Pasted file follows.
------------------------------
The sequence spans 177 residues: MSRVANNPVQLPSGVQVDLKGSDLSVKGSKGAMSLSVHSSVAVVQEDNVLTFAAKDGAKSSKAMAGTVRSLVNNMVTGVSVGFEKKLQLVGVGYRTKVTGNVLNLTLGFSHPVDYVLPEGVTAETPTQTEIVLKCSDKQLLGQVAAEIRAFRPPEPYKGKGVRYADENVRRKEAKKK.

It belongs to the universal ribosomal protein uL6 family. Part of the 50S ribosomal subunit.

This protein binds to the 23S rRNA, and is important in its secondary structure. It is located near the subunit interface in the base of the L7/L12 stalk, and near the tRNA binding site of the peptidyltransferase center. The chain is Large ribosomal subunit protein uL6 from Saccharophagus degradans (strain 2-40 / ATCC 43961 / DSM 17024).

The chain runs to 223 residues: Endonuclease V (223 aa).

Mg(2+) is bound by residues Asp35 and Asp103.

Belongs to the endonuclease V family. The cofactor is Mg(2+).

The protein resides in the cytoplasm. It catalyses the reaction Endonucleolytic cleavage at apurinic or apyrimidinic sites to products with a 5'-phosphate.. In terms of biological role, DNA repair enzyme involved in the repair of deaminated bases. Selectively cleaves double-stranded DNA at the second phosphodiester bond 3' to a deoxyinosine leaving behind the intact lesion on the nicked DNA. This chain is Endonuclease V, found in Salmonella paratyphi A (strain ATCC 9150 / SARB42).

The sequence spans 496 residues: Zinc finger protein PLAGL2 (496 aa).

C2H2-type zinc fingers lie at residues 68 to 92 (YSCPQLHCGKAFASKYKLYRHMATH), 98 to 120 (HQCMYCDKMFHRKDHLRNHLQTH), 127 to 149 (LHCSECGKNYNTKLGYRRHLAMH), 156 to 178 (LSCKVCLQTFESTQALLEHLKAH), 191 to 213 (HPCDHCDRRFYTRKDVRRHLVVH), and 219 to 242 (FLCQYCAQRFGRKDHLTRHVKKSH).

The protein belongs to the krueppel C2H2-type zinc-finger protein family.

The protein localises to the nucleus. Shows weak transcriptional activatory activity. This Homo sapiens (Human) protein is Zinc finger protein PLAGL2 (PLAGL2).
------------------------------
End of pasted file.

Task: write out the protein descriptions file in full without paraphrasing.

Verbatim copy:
The sequence spans 177 residues: MSRVANNPVQLPSGVQVDLKGSDLSVKGSKGAMSLSVHSSVAVVQEDNVLTFAAKDGAKSSKAMAGTVRSLVNNMVTGVSVGFEKKLQLVGVGYRTKVTGNVLNLTLGFSHPVDYVLPEGVTAETPTQTEIVLKCSDKQLLGQVAAEIRAFRPPEPYKGKGVRYADENVRRKEAKKK.

It belongs to the universal ribosomal protein uL6 family. Part of the 50S ribosomal subunit.

This protein binds to the 23S rRNA, and is important in its secondary structure. It is located near the subunit interface in the base of the L7/L12 stalk, and near the tRNA binding site of the peptidyltransferase center. The chain is Large ribosomal subunit protein uL6 from Saccharophagus degradans (strain 2-40 / ATCC 43961 / DSM 17024).

The chain runs to 223 residues: Endonuclease V (223 aa).

Mg(2+) is bound by residues Asp35 and Asp103.

Belongs to the endonuclease V family. The cofactor is Mg(2+).

The protein resides in the cytoplasm. It catalyses the reaction Endonucleolytic cleavage at apurinic or apyrimidinic sites to products with a 5'-phosphate.. In terms of biological role, DNA repair enzyme involved in the repair of deaminated bases. Selectively cleaves double-stranded DNA at the second phosphodiester bond 3' to a deoxyinosine leaving behind the intact lesion on the nicked DNA. This chain is Endonuclease V, found in Salmonella paratyphi A (strain ATCC 9150 / SARB42).

The sequence spans 496 residues: Zinc finger protein PLAGL2 (496 aa).

C2H2-type zinc fingers lie at residues 68 to 92 (YSCPQLHCGKAFASKYKLYRHMATH), 98 to 120 (HQCMYCDKMFHRKDHLRNHLQTH), 127 to 149 (LHCSECGKNYNTKLGYRRHLAMH), 156 to 178 (LSCKVCLQTFESTQALLEHLKAH), 191 to 213 (HPCDHCDRRFYTRKDVRRHLVVH), and 219 to 242 (FLCQYCAQRFGRKDHLTRHVKKSH).

The protein belongs to the krueppel C2H2-type zinc-finger protein family.

The protein localises to the nucleus. Shows weak transcriptional activatory activity. This Homo sapiens (Human) protein is Zinc finger protein PLAGL2 (PLAGL2).